Pazolco (YacRG)

Pazolco (YacRG)
Compound Glyph

Glyph or Iconographic Image Description: 

This compound glyph names the community of Pazolco (also spelled Pazulco), an estancia (subject community) of the larger town today called Yecapixtla (Morelos). It appears on the map of the Relación Geográfica de Acapistla dating from 1581. The glyph consists of a tepetl), hill or mountain, with a briar patch (pazolli) on its summit. This briar patch is shown as a thick circle with a large number of wavy, pointed prongs radiating out of it, all in red. The briar patch element is set in an uncolored circle on an otherwise green background. The hill has a thick red outline and is filled in with brown pigment. At its curled base are two bars, a yellow one with curved ends embracing a red one below it (reversing a more normal configuration; see below). The two bars are outlined in red, as well. The locative -co, in, at, is not represented visually. However, while the word tepetl is not part of the core of the place name, the hill undoubtedly serves as a semantic indicator of “place.” The town’s name, then, could be translated as “at/in the briar patch.”

Description, Credit: 

Robert Haskett

Added Analysis: 

The Acapistla (sic) map is full of bold colors and thick outlines, most of which are red instead of the more usual black. The compound glyph appears to the left of a church, the latter of which has a gloss (see below) in a white rectangle at its base (see the historical contextualizing image). This church is outlined in red and is painted a lighter red or pink inside of this. Facing the reader in frontal view, it sits on a thick rectangular base. There is a large arched doorway above this. The roof consists of two pyramidal elements, the larger of which is surmounted by a cross. Both the compound glyph and church sit in a dark green field. The church is a semantic element for “inhabited place,” a convention found in other RG maps (such as the one for Cempohuallan; see other entries in this Visual Lexicon). On the present map, Pazolco is bounded by two curving white roads, outlined in red, and a blue, forked swirling waterway studded with nodes tipped with round, pink droplets (or precious gems). An area of brown territory is seen above this (see the historical contextualizing image). For more information about this RG see Mundy (1996); this author suggests (pg.149) that the hill part of the glyph indicates that Pazolco was an altepetl. However, its status as a relatively small community subordinate to Yecapixtla casts some doubt on whether Pazolco enjoyed this more elevated civic stature in the 1580s.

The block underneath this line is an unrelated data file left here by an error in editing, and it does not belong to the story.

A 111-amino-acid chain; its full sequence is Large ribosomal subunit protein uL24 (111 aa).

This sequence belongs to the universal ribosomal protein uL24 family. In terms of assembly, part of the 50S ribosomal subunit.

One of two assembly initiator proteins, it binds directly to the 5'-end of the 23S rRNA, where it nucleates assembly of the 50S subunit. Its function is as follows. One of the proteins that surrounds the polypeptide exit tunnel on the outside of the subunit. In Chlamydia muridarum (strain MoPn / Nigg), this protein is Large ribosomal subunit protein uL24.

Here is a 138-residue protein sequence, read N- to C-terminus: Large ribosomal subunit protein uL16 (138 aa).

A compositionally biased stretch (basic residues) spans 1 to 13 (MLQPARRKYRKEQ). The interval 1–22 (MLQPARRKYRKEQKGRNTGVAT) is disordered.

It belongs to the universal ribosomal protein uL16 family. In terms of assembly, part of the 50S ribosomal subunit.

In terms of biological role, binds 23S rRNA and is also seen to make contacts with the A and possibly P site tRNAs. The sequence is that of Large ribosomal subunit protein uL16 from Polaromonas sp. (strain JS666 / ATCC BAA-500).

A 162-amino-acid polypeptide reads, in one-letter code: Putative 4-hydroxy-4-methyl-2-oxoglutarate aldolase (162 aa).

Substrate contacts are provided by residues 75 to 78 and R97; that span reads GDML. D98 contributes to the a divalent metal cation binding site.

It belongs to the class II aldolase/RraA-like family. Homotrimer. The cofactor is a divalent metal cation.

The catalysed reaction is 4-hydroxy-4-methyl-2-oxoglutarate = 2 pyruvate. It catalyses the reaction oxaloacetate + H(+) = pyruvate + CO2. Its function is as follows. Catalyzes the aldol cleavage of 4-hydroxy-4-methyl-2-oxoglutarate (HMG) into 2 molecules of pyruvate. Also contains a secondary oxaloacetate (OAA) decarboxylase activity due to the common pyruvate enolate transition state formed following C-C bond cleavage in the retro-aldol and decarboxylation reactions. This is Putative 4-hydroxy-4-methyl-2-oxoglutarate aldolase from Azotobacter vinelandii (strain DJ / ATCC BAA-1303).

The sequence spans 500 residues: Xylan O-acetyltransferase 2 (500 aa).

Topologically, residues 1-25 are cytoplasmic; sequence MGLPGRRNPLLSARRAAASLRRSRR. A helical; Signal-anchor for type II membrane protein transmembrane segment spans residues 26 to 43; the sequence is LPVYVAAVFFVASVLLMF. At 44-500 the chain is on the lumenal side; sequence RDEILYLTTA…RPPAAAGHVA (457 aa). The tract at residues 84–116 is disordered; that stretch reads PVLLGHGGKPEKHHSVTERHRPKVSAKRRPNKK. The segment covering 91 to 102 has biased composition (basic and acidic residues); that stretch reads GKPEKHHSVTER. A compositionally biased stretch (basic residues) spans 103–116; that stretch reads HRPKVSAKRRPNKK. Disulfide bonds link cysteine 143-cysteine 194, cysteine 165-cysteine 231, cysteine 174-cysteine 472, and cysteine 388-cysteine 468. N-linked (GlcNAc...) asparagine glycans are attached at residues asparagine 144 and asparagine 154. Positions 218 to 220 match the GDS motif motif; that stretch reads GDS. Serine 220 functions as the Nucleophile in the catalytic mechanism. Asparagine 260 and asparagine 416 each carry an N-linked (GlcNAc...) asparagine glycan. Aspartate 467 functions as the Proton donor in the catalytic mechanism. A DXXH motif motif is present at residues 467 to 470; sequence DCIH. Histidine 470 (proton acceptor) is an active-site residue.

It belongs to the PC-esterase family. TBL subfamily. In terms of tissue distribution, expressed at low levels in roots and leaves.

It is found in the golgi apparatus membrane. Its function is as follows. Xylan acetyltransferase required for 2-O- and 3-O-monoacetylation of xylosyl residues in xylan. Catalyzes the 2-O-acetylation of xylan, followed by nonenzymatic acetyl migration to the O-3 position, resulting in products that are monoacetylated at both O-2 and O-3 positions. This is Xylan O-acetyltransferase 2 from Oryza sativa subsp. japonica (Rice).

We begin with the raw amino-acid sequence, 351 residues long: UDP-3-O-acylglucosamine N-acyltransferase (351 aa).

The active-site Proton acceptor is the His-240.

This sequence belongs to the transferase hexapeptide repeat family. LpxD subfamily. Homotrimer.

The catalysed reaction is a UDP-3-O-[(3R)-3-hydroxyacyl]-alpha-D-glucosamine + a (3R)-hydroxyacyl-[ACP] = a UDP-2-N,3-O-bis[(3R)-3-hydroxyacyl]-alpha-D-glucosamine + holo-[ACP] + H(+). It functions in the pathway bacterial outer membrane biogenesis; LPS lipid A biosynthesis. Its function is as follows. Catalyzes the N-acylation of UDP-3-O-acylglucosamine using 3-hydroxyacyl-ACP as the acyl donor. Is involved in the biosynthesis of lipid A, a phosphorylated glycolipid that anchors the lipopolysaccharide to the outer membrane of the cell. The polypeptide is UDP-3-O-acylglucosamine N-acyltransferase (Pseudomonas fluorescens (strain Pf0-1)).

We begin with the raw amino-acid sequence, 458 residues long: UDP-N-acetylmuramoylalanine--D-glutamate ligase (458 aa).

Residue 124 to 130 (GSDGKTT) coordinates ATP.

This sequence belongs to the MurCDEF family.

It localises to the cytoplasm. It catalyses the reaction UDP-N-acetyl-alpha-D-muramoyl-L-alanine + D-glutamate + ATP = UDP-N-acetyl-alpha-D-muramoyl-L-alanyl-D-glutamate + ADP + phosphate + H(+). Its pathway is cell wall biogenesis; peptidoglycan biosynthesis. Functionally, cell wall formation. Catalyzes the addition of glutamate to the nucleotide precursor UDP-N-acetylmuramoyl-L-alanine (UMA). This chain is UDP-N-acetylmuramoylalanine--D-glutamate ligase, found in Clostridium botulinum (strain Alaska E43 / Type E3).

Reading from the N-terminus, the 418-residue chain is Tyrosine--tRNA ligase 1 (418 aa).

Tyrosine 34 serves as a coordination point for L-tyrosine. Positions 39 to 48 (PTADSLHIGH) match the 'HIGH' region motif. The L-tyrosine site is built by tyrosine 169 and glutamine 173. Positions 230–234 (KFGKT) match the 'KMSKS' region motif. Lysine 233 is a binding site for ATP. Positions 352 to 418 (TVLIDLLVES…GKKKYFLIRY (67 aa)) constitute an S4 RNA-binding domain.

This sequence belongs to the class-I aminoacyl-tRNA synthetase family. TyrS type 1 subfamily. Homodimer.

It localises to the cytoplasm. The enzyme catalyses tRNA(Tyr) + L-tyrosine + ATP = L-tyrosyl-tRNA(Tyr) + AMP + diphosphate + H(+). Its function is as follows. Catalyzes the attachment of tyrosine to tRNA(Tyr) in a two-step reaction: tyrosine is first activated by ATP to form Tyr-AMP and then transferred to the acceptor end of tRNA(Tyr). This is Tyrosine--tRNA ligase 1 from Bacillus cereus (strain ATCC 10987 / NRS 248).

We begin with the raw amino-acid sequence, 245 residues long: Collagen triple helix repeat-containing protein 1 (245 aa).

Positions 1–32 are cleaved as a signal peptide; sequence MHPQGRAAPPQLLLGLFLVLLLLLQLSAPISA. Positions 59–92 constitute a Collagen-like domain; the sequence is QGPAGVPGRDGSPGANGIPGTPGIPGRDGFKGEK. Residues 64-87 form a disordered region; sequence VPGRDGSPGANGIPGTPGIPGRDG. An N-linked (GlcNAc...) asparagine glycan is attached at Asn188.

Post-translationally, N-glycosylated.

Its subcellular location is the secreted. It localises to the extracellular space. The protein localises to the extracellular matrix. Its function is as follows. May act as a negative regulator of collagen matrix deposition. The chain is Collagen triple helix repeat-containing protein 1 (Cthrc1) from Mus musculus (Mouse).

Added Analysis, Credit: 

Robert Haskett

Gloss Image: 
Gloss Diplomatic Transcription: 

Paçulco estançia

Gloss Normalization: 

Pazolco estancia

Gloss Analysis, Credit: 

Robert Haskett

Date of Manuscript: 


Creator's Location (and place coverage): 

Yecapixtla, Morelos

Semantic Categories: 
Writing Features: 
Cultural Content, Credit: 

Robert Haskett

Parts (compounds or simplex + notation): 
Reading Order (Compounds or Simplex + Notation): 
Other Cultural Influences: 

briar patches, zarzales, hills, mountains, cerros, montañas

Museum & Rare Book Comparisons: 
Museum/Rare Book Notes: 

This important Indigenous community, part of the Cortés Marquesado del Valle jurisdiction, was glossed in various ways over time (Acapixtla, Acapiztla, Yecapiztlan, Yacapixtlan, Yacapichtlan, Ayacapitztlan, etc.). The modern spelling is Yecapixtla.

Glyph or Iconographic Image: 
Relevant Nahuatl Dictionary Word(s): 
Glyph/Icon Name, Spanish Translation: 

En el zarzal

Spanish Translation, Credit: 

Robert Haskett

Image Source: 

Relación de Acapistla – University of Texas Libraries Collections, 1580-11-15.

Image Source, Rights: 

Materials that are in the public domain (such as most of the maps in the PCL Map Collection) are not copyrighted, and no permission is needed to copy them. You may download them and use them as you wish. The image appears here courtesy of the University of Texas Libraries, The University of Texas at Austin. If you do publish anything from this database, please cite the Visual Lexicon of Aztec Hieroglyphs.

Historical Contextualizing Image: